Newly Revised CPT E&M Guidelines: Physician Fee Schedule Proposed Rule


A major revision of the Current Procedural Terminology (CPT) Evaluation and Management (E&M) Guidelines for Office and Outpatient Visits (O/O Visits), Split/Shared Visits, and Critical Care Time billing was implemented Jan. 1, 2021. You would think that all office-based providers would have been made aware of this and changed their documentation accordingly, but there is still a lot of work to be done. The proposed rule informs us that these major changes are going to spread to the hospital, skilled nursing facility, and home visits.

The revisions have been pushed out by the American Medical Association (AMA). Also, the Centers for Medicare and Medicaid Services (CMS) is going to adopt most of the changes, although there are some situations where they are deviating and there is opportunity to make comments to try to affect this.

The changes for Other E&M are similar to those imposed on O/O visits. The only component to determine level of service is going to be medical decision making (MDM). The alternative will be to bill according to time. Emergency visits are the exception; time is not a factor for emergency department billing.

Here are some high-level points from the newly revised CPT E&M guidelines:

  • The definition of new and established has not changed.
  • Services reported separately cannot be double dipped in Medical Decision Making (MDM). For example, if a provider bills for an echocardiogram, they may (and should) document the results in their note, but they can’t take credit for the echo in their MDM calculation for the E&M visit.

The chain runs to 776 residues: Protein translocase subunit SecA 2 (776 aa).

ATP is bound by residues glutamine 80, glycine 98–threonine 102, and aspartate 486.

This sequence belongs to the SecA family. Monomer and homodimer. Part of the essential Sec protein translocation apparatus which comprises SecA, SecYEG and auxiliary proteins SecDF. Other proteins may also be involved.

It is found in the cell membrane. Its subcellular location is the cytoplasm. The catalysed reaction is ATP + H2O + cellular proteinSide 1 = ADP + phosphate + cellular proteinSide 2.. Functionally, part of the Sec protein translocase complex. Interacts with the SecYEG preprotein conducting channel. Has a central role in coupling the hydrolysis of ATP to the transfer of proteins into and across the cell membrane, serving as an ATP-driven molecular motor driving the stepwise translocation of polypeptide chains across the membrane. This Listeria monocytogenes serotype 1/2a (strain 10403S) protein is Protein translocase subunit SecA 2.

• There are no longer mandatory elements of the history or physical examination (PE).
    • History and PE should be done as “medically appropriate.” I think Social History (SH – do you smoke, drink, or do drugs?) is always relevant and appropriate. Mandatory review of systems is eliminated.
    • H&P may not be required for billing, but they are still critical to determining medical necessity of actions and very important medico legally.
  • MDM
    • There are four levels of MDM: straightforward, low, moderate, and high.
    • Three elements are assessed as to level of complexity, and the level is determined by best two out of three.
  1. Number and complexity of problem/s that are addressed during the encounter
    • Problems have specific definitions laid out (e.g., stable/exacerbated, chronic/acute, complicated/uncomplicated).
    • Problem must be addressed to be counted regardless of how you want to determine that. Not just in a problem list. Not delegated to the consultant for complete management.
    • It isn’t only the final diagnosis; the presenting signs/symptoms may drive this element.
  2. Amount and/or complexity of data to be reviewed and analyzed
    • Although they get the point at time of ordering, the review and analysis are expected and inherent to the order.
    • Obtaining additional or corroborative history from an independent source increases complexity.
    • This is a good time to reinforce that data should be interpreted, not just copy and pasted, not just “The X-ray looked good to me.” Don’t need a formal report but need “independent interpretation” to accrue these points.